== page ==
I would advise anyone with an interest in art, or with a bit of time to spare to go and have a look at the exhibition at 15 Princess Drive, Newlands. It is open until the 24th May from 1pm to 2pm during the week and 10am to 1pm on Saturdays and is a couple of hours well spent!
The Recipe of Love: Ingredients
A few cloves of Garlic
1 Chinese cabbage
2kg or so of stewing beef
8 packs of Royco Usavi Mix
About 30 loaves Bread (I’m not entirely sure about this figure though!)
A fraction of a 2litre bottle of cooking oil
Green peppers (I cut these!)
4 Oxtail stock cubes
About 500g of flour
LOADS of water
1.Begin the morning by collecting weekly donations and buying the remaining ingredients.
2.Get to the Lutheran Church, on Chatima road in Mbare.
3.Unload supplies and set up cooking equipment in one of the church’s halls.
4.Put a large pot of pasta to boil.
5.Fry up garlic, onions, tomatoes, and beef in cooking oil.
6.Slowly add the rest of the vegetables and seasoning, with water.
7.Have a good chat and few giggles over the large simmering pots.
8.Thicken with flour and add cooked pasta.
9.Boil for as long as possible.
10.Serve hot, with a smile and 2 slices of bread.
Serves more than you would think – I estimate that well over 70 children, their mothers and grandmothers had a bowl, with many having seconds and even taking some home in the lunch boxes they had brought along with them.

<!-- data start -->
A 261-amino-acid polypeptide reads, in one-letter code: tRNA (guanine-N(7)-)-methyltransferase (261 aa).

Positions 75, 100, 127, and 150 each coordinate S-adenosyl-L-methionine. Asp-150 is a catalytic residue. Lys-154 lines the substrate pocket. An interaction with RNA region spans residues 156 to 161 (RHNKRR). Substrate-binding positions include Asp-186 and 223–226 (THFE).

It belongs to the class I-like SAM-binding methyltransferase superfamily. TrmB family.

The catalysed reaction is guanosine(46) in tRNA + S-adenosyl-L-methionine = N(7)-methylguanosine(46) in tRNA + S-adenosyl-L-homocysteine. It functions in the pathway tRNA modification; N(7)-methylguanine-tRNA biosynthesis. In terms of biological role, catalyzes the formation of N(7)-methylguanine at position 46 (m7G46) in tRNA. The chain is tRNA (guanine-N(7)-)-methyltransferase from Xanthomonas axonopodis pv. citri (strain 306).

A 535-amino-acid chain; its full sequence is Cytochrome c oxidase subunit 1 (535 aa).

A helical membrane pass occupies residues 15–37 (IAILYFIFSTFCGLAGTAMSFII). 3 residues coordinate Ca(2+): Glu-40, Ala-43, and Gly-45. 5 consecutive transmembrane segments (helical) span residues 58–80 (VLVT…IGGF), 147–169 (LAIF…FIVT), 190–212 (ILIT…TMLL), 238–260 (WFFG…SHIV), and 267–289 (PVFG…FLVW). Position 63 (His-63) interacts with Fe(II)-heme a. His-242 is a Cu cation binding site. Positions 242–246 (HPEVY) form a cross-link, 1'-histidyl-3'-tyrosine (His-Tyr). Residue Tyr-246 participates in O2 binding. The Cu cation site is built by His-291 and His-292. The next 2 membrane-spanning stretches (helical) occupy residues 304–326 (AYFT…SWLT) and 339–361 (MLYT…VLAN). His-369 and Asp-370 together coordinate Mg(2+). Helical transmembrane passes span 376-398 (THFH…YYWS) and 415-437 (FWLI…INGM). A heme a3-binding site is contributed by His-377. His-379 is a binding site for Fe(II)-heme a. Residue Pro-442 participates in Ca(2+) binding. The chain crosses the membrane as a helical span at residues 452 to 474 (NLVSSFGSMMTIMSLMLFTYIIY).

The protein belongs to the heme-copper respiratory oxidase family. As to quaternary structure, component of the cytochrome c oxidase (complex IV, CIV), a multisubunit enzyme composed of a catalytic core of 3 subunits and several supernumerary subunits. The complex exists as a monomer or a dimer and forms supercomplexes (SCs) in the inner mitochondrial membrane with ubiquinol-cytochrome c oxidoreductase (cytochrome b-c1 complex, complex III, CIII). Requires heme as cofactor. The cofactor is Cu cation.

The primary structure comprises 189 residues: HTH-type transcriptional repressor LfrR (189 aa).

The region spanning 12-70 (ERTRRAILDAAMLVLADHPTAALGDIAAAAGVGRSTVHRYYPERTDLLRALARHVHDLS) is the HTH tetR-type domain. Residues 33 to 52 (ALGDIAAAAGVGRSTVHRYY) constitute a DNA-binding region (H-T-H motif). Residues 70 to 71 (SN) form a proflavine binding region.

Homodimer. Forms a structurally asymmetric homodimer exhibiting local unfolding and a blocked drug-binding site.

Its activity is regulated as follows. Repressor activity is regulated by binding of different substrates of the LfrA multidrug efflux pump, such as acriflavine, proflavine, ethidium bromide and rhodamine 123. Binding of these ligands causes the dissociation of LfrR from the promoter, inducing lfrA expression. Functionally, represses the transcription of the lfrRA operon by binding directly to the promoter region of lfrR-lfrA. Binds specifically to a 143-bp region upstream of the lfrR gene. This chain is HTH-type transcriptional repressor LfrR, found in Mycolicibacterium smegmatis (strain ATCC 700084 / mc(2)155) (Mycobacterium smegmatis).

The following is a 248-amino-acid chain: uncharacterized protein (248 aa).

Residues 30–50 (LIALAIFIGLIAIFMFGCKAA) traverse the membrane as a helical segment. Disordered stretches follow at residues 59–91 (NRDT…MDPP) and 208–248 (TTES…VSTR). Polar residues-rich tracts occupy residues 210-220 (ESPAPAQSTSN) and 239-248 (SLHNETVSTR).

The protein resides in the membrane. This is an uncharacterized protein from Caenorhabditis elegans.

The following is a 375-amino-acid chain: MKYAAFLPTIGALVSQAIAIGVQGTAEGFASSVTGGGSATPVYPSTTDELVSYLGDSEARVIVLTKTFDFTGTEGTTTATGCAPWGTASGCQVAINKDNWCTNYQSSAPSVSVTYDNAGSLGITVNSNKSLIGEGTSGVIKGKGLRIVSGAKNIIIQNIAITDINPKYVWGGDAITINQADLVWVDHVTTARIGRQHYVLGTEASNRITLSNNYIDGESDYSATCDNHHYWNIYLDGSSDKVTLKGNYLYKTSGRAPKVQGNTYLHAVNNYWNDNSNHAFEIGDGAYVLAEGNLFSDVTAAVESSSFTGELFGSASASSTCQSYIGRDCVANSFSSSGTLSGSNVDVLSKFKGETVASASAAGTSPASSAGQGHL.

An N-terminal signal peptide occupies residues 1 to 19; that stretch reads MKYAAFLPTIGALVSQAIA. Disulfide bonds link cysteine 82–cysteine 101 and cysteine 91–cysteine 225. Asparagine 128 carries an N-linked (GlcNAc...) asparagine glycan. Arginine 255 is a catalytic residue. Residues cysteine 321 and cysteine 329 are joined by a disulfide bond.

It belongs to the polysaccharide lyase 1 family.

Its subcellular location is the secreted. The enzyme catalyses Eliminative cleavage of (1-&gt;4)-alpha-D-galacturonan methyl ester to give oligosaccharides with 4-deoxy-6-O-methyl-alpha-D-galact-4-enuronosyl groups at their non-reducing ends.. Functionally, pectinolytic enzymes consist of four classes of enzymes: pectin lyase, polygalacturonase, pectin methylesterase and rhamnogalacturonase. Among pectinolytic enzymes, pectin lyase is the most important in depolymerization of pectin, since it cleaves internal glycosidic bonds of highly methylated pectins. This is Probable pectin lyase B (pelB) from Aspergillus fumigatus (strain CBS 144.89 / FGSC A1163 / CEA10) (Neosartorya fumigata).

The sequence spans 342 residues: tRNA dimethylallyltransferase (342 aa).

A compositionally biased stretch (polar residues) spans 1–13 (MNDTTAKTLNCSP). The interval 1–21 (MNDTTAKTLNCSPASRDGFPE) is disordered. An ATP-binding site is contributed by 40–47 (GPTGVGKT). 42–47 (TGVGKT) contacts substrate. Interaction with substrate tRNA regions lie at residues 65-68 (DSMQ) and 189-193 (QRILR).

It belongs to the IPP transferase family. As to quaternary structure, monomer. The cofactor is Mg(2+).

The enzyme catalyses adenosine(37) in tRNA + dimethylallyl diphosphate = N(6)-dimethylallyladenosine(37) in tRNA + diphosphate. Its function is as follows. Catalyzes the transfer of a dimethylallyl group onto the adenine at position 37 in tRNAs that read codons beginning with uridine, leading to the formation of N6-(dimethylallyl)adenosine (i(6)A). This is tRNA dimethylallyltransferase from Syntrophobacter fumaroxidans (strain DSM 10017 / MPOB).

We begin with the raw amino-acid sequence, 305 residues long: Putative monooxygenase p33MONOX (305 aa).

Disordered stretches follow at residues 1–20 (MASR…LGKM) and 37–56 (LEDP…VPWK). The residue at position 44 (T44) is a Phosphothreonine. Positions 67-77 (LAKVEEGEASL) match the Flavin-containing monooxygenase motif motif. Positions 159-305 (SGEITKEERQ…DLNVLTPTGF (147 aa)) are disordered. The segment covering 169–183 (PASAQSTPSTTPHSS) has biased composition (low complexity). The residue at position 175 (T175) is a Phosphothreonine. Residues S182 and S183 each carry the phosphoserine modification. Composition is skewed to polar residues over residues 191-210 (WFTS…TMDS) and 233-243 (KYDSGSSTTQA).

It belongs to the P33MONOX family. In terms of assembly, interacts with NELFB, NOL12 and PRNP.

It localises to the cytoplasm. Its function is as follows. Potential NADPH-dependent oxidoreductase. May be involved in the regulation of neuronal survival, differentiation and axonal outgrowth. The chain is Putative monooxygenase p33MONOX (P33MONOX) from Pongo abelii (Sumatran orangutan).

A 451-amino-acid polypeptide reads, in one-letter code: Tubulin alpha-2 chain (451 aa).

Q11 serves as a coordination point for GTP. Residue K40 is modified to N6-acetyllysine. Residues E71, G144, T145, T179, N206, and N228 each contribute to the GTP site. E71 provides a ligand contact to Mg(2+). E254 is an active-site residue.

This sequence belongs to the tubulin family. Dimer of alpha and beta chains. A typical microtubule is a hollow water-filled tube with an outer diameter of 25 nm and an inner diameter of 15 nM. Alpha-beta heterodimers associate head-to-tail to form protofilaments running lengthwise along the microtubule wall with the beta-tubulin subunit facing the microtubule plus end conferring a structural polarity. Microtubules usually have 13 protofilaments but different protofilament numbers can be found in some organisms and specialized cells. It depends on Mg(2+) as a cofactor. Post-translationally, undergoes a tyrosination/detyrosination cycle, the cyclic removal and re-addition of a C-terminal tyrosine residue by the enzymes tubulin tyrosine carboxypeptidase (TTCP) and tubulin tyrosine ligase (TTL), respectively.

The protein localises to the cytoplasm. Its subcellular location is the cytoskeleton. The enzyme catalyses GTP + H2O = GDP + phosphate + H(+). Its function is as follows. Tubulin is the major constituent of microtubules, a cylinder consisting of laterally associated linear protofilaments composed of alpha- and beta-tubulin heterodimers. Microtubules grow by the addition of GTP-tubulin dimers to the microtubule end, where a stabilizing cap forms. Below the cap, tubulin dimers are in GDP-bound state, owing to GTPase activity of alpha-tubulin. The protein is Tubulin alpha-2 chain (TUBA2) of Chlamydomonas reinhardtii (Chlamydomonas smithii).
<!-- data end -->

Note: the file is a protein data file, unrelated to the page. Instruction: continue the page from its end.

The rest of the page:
Yesterday, I helped make this soup, (well, more like cut a few vegetables!) and saw firsthand the impact that so few ingredients can have on a struggling community. Every Tuesday afternoon, the With Love Foundation runs a soup kitchen from the Lutheran Church in Mbare, serving up a hearty soup with slices of fresh bread to hundreds of women and children in the community. The soup does not necessarily follow this recipe, as members of the foundation use whatever ingredients are available on any given Tuesday, and this, they say, has often made for some interesting soup variations.
Speaking with one of the foundation’s founding members, Chenai Mudede, over the large bubbling pots of ‘love soup’, I soon realized that this weekly labour of love was not easy to sustain, with the foundation’s members funding the majority of the initiative from their own pockets. Though the ingredients list may not seem like much, these weekly amounts certainly do add up to quite significant costs, which are becoming more and more challenging to sustain.